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Notebook 3

Associació Catalana Síndrome X Fràgil Tel. (+34) 93 217 09 39 e-mail:

With de support of:

Departament d'Educació i Universitats de la Generalitat de Catalunya



Notebook 3


1. Introduction


2. When do we know our child is ready for learning

Direction: Mercè Bellavista y Carles Fauró Texts: Katy Garcia y Eugenia Rigau Illustration: Marc Isamat Layout and printing: FARGRUP © Associació Catalana Síndrome X Fràgil, 2006 Plaça del Nord, 14 (Col·legi La Salle Gràcia) 08024 Barcelona Legal deposit: B - 8844 - 2007 ISBN:

how and when to use the toilet/potty?


3. Some FXS behaviours we must recognise


4. How to start the learning process


5. Sphincter control training programme


6. Troubleshooting guide


7. Conclusions


1. INTRODUCTION Sphincter control is a social ability which must be acquired during a child’s development. It basically consists of teaching a child to control peeing and poohing. Learning this ability may prove difficult for kids with Fragile X Syndrome (FXS). Parents will be instrumental and crucial while teaching a kid learn this task.

The aim is to have the kid ready to: recognise the body’s internal signals to urinate and eliminate; and therefore to use the potty or toilet correctly and at the right time. There is no specific age requirement to start. The best time is when the kid shows the first indications that the time is right to go one step up in his or her development.

The premises on which to base our efforts in order to succeed are

It is important to bear this in mind as starting too soon, when the child is not ready, only results in a long and unfruitful battle between you and your child.

- time - understanding - patience. We must remember, as central to this effort, that we are not in a rush to have our kid use the bathroom properly.

This process, however simple it may seem, can be very frustrating for the parents, particularly if it involves developmentally challenged children, like FXS kids.

In order to be successful, we must be: - regular - persevering - coherent So, everyone taking care of a child undergoing toilet/potty training has to follow the same guidelines. Basic premises before starting a sphincter control training programme: - No need to hurry - We will need time, understanding and patience - We must be regular, perseverant and coherent 2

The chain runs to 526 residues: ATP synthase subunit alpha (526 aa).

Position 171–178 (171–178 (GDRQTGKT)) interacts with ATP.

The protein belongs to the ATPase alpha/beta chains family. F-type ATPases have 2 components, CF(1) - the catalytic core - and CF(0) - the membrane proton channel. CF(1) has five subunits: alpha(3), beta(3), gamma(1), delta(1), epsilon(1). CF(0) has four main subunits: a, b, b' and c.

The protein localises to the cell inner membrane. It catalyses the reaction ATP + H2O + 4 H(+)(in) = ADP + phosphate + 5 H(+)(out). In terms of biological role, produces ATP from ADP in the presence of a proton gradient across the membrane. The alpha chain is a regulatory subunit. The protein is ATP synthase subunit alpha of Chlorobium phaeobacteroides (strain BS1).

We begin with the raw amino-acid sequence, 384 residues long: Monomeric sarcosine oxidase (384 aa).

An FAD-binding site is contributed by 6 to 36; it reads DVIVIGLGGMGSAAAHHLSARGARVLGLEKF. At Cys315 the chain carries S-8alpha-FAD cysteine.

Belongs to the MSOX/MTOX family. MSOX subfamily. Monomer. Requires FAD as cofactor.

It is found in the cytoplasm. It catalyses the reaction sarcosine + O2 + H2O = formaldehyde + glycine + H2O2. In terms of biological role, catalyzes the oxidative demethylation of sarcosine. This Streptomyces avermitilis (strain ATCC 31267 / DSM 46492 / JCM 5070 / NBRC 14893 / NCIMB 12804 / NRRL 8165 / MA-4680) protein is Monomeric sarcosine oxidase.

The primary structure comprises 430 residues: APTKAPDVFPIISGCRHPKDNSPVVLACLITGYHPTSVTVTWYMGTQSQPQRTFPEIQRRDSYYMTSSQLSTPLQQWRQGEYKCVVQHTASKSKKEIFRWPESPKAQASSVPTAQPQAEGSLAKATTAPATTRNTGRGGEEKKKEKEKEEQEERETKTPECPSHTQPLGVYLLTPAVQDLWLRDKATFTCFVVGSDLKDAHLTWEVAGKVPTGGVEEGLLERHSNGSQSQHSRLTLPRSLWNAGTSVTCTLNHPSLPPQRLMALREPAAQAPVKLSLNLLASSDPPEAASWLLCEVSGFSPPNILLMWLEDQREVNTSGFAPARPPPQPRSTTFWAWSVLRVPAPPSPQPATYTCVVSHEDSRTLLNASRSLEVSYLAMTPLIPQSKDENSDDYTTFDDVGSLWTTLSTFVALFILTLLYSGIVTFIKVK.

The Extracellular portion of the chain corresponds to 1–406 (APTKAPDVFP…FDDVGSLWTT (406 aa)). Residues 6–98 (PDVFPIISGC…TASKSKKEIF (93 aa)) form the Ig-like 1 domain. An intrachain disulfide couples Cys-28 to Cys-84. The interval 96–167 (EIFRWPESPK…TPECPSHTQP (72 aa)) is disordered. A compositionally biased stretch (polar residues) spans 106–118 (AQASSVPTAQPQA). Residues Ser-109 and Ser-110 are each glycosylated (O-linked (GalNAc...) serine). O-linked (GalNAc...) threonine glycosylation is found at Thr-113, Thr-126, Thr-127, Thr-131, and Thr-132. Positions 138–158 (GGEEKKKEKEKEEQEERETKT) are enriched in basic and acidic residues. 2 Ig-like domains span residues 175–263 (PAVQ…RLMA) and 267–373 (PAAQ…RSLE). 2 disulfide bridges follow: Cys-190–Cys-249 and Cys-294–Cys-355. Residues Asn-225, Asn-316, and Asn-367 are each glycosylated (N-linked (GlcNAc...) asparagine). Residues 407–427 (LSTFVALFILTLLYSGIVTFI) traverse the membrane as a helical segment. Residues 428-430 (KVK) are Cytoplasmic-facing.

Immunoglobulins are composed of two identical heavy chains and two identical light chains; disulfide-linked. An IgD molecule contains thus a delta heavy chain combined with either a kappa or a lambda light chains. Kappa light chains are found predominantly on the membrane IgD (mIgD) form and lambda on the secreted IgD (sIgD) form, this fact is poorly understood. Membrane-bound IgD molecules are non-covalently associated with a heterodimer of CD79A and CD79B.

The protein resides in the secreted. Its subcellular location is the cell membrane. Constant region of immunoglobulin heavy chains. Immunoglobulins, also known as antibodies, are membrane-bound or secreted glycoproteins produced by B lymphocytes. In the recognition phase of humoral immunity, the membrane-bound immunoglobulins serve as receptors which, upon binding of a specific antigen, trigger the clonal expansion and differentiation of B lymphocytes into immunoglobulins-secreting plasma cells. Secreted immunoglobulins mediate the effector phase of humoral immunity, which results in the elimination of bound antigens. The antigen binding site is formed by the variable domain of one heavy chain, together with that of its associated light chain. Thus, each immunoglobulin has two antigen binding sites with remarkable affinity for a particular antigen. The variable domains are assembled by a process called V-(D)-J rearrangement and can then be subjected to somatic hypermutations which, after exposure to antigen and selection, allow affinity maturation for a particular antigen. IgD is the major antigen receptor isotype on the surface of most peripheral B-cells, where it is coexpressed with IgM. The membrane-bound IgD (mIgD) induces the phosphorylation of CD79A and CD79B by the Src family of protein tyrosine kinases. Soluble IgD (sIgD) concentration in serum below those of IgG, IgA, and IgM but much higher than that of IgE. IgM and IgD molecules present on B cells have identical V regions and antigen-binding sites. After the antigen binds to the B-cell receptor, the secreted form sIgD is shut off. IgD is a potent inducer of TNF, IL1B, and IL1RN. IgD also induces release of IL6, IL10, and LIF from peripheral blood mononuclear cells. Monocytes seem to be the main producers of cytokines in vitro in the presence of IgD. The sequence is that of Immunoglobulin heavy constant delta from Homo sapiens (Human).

This leaflet aims to make it clear that toilet/potty training can be difficult. We must understand some children will experience great difficulties in acquiring successful toilet/potty control. Knowing the child and taking a few important things into account will ease developmental process of this ability, which is after all, just like any other learning process.

2. WHEN DO WE KNOW OUR CHILD IS READY FOR LEARNING HOW AND WHEN TO USE THE TOILET/POTTY? There is no set age for sphincter control. The best time will depend on the individual development, both physical and intellectual, of each child. Starting the process before 18 months of age may prove difficult as they often don’t yet have either bowel (intestinal movement) nor vaginal control until later. Peeing control comes before poohing, quite possibly because we have more chances to practice during the day. Some signs that our child is getting ready to learn potty training are:

The child can sit upright and maintain the body in this position. The child is dry two hours consecutively during the day, or is dry after waking up either in the morning or after a nap. The child’s face expression or behaviour reveals that he is anticipating internal body signals. That is, the child is noticing something, the body is trying to say something is about to happen. The child is able to follow simple instructions. The child must be able to walk properly in order to reach the toilet. 3

The child must be able to express, either orally or by gestures, that he or she is in needs to go. The child requests nappy changes or explains clearly the urge for peeing or poohing. The child is uneasy when his or her nappy is wet.

The child likes to copy what parents or older kids do. The child likes to go to the bathroom with you because he or she is interested in knowing how to use it. The child wants to do things (like using the potty) which please the parents in order to get recognition.

3. SOME FXS BEHAVIOURS WE MUST RECOGNISE There are certain behavioural traits characteristic of FXS which can be both beneficial or detrimental to sphincter control learning, and it is very important that we are aware of these. Some of these behaviours are:

well identified. It may prove valuable to use visual signals to help the child follow the correct sequence of the string of different steps required to use the toilet/potty properly.

A tendency to be alert to other’s reactions and to manifest joy when told they have been good or have done well.

Language problems can interfere with the learning process. It may be that they do not fully understand what we expect them to do or the importance of following a routine when a toilet/potty is needed.

They have good copying skills. They are good at learning through observation and imitation.


Sensorial integration difficulties and problems establishing relationships between internal signals can affect learning. That is, there may be difficulties in interpreting body signals as a need to go to the toilet/potty.